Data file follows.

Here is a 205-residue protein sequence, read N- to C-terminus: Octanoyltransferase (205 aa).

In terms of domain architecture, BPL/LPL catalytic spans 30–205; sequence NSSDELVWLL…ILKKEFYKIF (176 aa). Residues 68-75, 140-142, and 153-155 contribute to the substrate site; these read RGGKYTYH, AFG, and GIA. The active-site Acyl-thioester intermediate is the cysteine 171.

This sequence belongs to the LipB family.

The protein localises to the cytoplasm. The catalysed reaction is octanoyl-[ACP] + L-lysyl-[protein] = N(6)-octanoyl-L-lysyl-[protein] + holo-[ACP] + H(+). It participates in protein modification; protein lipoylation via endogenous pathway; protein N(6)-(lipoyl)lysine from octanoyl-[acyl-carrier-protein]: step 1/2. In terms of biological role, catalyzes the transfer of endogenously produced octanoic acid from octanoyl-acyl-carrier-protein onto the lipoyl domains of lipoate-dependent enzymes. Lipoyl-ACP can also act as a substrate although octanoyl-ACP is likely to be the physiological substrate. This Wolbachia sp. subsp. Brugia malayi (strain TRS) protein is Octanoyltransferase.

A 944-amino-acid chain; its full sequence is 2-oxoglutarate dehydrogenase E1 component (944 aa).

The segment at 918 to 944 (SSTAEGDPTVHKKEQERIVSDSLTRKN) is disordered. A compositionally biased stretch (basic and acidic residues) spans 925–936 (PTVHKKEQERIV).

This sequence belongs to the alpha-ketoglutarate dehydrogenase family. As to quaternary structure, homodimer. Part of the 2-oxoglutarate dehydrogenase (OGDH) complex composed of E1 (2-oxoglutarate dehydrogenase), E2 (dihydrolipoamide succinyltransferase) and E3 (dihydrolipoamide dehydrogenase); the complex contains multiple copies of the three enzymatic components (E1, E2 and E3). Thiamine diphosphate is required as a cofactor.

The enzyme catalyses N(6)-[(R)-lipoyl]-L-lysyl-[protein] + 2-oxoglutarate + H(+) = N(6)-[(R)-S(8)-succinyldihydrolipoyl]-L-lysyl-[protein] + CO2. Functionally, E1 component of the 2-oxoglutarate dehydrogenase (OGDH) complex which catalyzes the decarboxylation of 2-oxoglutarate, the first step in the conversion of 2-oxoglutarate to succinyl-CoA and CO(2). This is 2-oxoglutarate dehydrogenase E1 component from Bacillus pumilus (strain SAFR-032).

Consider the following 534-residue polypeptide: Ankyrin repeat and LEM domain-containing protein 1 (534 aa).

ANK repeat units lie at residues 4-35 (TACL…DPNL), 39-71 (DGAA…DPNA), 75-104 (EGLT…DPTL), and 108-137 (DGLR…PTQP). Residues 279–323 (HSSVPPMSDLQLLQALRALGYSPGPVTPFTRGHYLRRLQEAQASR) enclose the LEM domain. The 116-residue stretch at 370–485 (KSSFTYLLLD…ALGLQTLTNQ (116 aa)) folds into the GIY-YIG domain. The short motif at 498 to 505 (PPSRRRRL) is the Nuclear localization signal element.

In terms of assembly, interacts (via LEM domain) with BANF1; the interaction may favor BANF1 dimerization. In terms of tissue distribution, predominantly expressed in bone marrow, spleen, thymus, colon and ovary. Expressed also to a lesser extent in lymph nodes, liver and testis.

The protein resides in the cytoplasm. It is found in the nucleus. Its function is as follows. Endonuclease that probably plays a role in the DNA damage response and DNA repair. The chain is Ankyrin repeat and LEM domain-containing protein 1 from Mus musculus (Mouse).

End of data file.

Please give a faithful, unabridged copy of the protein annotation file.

Here is a 205-residue protein sequence, read N- to C-terminus: Octanoyltransferase (205 aa).

In terms of domain architecture, BPL/LPL catalytic spans 30–205; sequence NSSDELVWLL…ILKKEFYKIF (176 aa). Residues 68-75, 140-142, and 153-155 contribute to the substrate site; these read RGGKYTYH, AFG, and GIA. The active-site Acyl-thioester intermediate is the cysteine 171.

This sequence belongs to the LipB family.

The protein localises to the cytoplasm. The catalysed reaction is octanoyl-[ACP] + L-lysyl-[protein] = N(6)-octanoyl-L-lysyl-[protein] + holo-[ACP] + H(+). It participates in protein modification; protein lipoylation via endogenous pathway; protein N(6)-(lipoyl)lysine from octanoyl-[acyl-carrier-protein]: step 1/2. In terms of biological role, catalyzes the transfer of endogenously produced octanoic acid from octanoyl-acyl-carrier-protein onto the lipoyl domains of lipoate-dependent enzymes. Lipoyl-ACP can also act as a substrate although octanoyl-ACP is likely to be the physiological substrate. This Wolbachia sp. subsp. Brugia malayi (strain TRS) protein is Octanoyltransferase.

A 944-amino-acid chain; its full sequence is 2-oxoglutarate dehydrogenase E1 component (944 aa).

The segment at 918 to 944 (SSTAEGDPTVHKKEQERIVSDSLTRKN) is disordered. A compositionally biased stretch (basic and acidic residues) spans 925–936 (PTVHKKEQERIV).

This sequence belongs to the alpha-ketoglutarate dehydrogenase family. As to quaternary structure, homodimer. Part of the 2-oxoglutarate dehydrogenase (OGDH) complex composed of E1 (2-oxoglutarate dehydrogenase), E2 (dihydrolipoamide succinyltransferase) and E3 (dihydrolipoamide dehydrogenase); the complex contains multiple copies of the three enzymatic components (E1, E2 and E3). Thiamine diphosphate is required as a cofactor.

The enzyme catalyses N(6)-[(R)-lipoyl]-L-lysyl-[protein] + 2-oxoglutarate + H(+) = N(6)-[(R)-S(8)-succinyldihydrolipoyl]-L-lysyl-[protein] + CO2. Functionally, E1 component of the 2-oxoglutarate dehydrogenase (OGDH) complex which catalyzes the decarboxylation of 2-oxoglutarate, the first step in the conversion of 2-oxoglutarate to succinyl-CoA and CO(2). This is 2-oxoglutarate dehydrogenase E1 component from Bacillus pumilus (strain SAFR-032).

Consider the following 534-residue polypeptide: Ankyrin repeat and LEM domain-containing protein 1 (534 aa).

ANK repeat units lie at residues 4-35 (TACL…DPNL), 39-71 (DGAA…DPNA), 75-104 (EGLT…DPTL), and 108-137 (DGLR…PTQP). Residues 279–323 (HSSVPPMSDLQLLQALRALGYSPGPVTPFTRGHYLRRLQEAQASR) enclose the LEM domain. The 116-residue stretch at 370–485 (KSSFTYLLLD…ALGLQTLTNQ (116 aa)) folds into the GIY-YIG domain. The short motif at 498 to 505 (PPSRRRRL) is the Nuclear localization signal element.

In terms of assembly, interacts (via LEM domain) with BANF1; the interaction may favor BANF1 dimerization. In terms of tissue distribution, predominantly expressed in bone marrow, spleen, thymus, colon and ovary. Expressed also to a lesser extent in lymph nodes, liver and testis.

The protein resides in the cytoplasm. It is found in the nucleus. Its function is as follows. Endonuclease that probably plays a role in the DNA damage response and DNA repair. The chain is Ankyrin repeat and LEM domain-containing protein 1 from Mus musculus (Mouse).